Olive oil is a special product for many reasons - health, flavor and versatility to name just a few! To ensure consumers are getting authentic products, testing is a must for any company involved in the sale and distribution of olive oil. At the North American Olive Oil Association, we've been collecting samples off store shelves and from distributors for more than 25 years and testing them against a full battery of scientific laboratory tests as outlined in the global trade standards maintained by the International Olive Council. The good news is thousands of tests over the years confirm the majority of olive oils in North America are authentic quality olive oils. But it's unfortunate for consumers that exaggerated claims about olive oil fraud have gotten a lot of attention recently.
In 2014, some California olive oil producers said their products couldn't meet the global standards because of unique growing conditions there. They created a Commission to develop new standards aimed at delivering higher quality and have been promoting the new standards as more stringent than existing standards. The new standards deviate significantly from international, national and even existing California state standards - but not always for the better. Besides adding new tests deemed unreliable by the global industry, the OOCC standards eliminate certain laboratory analyses necessary to detect adulteration. This testing does not ensure the authenticity and quality of olive oil consumers deserve.
The NAOOA has supported the adoption and enforcement of olive oil standards since its inception - including petitions to the FDA, state standards created in Connecticut, New York, and Oregon, and collaborated with the California olive oil industry on standards in the state of California in 2009 and through the USDA in 2010. The NAOOA did not support the new OOCC standards because there was insufficient science to back up the changes made compared to existing international standards.
Following the implementation of the standards last September, the NAOOA commissioned a report by Dr. Islam A. Siddiqui on the analysis and implications of the OOCC's standards. Dr. Siddiqui is the former U.S. Chief Agricultural Negotiator in the Office of the U.S. Trade Representative (USTR) and currently serves as Senior Advisor for Global Food Security at the Center for Strategic & International Studies (CSIS) in Washington, DC. The report demonstrates the olive oil standards created by the OOCC have narrow reach and fail to address adulteration of olive oil, despite producer claims that such adulteration is a major problem.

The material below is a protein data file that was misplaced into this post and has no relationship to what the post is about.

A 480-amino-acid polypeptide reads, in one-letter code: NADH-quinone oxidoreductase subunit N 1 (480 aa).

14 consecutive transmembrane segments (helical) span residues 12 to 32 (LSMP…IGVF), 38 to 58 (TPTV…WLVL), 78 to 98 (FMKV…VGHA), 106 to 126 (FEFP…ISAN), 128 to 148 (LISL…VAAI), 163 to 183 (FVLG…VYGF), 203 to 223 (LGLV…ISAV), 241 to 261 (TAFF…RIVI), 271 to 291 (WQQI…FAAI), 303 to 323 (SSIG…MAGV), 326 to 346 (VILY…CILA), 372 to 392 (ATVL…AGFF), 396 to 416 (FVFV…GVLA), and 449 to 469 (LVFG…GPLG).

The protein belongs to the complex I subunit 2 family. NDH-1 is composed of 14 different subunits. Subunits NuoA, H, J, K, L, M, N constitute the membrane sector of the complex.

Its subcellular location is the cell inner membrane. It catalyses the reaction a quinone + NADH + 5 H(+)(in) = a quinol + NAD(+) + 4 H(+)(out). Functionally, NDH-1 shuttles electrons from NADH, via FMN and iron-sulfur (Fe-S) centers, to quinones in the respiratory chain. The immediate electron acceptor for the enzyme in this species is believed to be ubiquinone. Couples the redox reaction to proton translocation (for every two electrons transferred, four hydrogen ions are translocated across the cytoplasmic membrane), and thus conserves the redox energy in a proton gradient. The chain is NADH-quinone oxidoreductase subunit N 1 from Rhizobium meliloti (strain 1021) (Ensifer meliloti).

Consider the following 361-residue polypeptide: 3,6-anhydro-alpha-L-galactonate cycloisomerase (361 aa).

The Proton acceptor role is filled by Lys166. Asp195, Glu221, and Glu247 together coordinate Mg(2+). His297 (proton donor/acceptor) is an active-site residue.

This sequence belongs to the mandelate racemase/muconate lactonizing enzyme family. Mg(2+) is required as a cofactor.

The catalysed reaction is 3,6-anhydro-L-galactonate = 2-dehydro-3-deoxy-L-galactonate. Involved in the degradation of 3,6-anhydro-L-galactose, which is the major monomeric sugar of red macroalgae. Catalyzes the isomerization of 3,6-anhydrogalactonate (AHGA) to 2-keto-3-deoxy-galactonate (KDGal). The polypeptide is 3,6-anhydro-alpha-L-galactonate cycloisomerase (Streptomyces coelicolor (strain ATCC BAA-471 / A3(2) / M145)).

The NAOOA also summarized the results of random testing of store-bought extra virgin olive oils produced in California and found that the test results don't uphold the claims in the new standards - instead, 67% of the oils tested failed at least one measure of the new California standards, most often one of the new tests.
Ultimately these reports show that the new OOCC standards include unreliable tests and aren't a good model for the industry. The NAOOA will keep working for enforcement of scientifically based standards such as those used for global trade and hopes to work with all industry and consumer segments to promote fair and accurate standards and testing in the marketplace.
Importers, brand-owners, distributors or retailers that need assistance with complete quality and authenticity testing can contact the NAOOA at email@example.com for more information.